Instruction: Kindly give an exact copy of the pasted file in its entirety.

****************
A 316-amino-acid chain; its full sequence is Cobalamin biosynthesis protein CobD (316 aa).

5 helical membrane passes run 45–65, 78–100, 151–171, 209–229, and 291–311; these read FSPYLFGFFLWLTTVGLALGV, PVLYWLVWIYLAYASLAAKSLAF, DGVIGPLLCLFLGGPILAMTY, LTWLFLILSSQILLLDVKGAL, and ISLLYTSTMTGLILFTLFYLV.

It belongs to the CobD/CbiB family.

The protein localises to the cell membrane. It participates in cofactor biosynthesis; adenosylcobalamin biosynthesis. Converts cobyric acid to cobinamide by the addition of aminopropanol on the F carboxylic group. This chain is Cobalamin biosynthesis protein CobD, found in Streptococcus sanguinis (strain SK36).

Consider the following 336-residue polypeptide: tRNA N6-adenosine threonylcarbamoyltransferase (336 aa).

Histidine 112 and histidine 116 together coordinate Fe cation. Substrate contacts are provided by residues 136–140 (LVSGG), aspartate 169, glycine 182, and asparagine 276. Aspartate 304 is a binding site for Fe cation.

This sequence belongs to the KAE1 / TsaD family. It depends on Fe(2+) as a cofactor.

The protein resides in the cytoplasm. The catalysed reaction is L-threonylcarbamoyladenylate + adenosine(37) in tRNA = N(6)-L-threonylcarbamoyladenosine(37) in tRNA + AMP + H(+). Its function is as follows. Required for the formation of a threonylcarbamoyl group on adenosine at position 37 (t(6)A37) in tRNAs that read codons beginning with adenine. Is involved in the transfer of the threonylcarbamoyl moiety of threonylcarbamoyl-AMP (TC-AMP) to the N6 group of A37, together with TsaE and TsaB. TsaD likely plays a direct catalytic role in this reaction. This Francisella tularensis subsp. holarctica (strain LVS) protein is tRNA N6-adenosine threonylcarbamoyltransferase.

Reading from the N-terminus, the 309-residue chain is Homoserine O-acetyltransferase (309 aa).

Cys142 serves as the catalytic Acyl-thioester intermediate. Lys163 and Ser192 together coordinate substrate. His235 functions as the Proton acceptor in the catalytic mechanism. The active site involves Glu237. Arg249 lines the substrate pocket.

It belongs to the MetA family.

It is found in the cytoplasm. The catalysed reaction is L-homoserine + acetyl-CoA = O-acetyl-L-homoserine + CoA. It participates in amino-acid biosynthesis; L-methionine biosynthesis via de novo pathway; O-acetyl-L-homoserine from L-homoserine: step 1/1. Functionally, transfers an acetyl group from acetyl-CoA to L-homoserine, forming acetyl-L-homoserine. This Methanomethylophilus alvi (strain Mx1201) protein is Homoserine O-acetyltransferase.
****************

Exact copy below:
A 316-amino-acid chain; its full sequence is Cobalamin biosynthesis protein CobD (316 aa).

5 helical membrane passes run 45–65, 78–100, 151–171, 209–229, and 291–311; these read FSPYLFGFFLWLTTVGLALGV, PVLYWLVWIYLAYASLAAKSLAF, DGVIGPLLCLFLGGPILAMTY, LTWLFLILSSQILLLDVKGAL, and ISLLYTSTMTGLILFTLFYLV.

It belongs to the CobD/CbiB family.

The protein localises to the cell membrane. It participates in cofactor biosynthesis; adenosylcobalamin biosynthesis. Converts cobyric acid to cobinamide by the addition of aminopropanol on the F carboxylic group. This chain is Cobalamin biosynthesis protein CobD, found in Streptococcus sanguinis (strain SK36).

Consider the following 336-residue polypeptide: tRNA N6-adenosine threonylcarbamoyltransferase (336 aa).

Histidine 112 and histidine 116 together coordinate Fe cation. Substrate contacts are provided by residues 136–140 (LVSGG), aspartate 169, glycine 182, and asparagine 276. Aspartate 304 is a binding site for Fe cation.

This sequence belongs to the KAE1 / TsaD family. It depends on Fe(2+) as a cofactor.

The protein resides in the cytoplasm. The catalysed reaction is L-threonylcarbamoyladenylate + adenosine(37) in tRNA = N(6)-L-threonylcarbamoyladenosine(37) in tRNA + AMP + H(+). Its function is as follows. Required for the formation of a threonylcarbamoyl group on adenosine at position 37 (t(6)A37) in tRNAs that read codons beginning with adenine. Is involved in the transfer of the threonylcarbamoyl moiety of threonylcarbamoyl-AMP (TC-AMP) to the N6 group of A37, together with TsaE and TsaB. TsaD likely plays a direct catalytic role in this reaction. This Francisella tularensis subsp. holarctica (strain LVS) protein is tRNA N6-adenosine threonylcarbamoyltransferase.

Reading from the N-terminus, the 309-residue chain is Homoserine O-acetyltransferase (309 aa).

Cys142 serves as the catalytic Acyl-thioester intermediate. Lys163 and Ser192 together coordinate substrate. His235 functions as the Proton acceptor in the catalytic mechanism. The active site involves Glu237. Arg249 lines the substrate pocket.

It belongs to the MetA family.

It is found in the cytoplasm. The catalysed reaction is L-homoserine + acetyl-CoA = O-acetyl-L-homoserine + CoA. It participates in amino-acid biosynthesis; L-methionine biosynthesis via de novo pathway; O-acetyl-L-homoserine from L-homoserine: step 1/1. Functionally, transfers an acetyl group from acetyl-CoA to L-homoserine, forming acetyl-L-homoserine. This Methanomethylophilus alvi (strain Mx1201) protein is Homoserine O-acetyltransferase.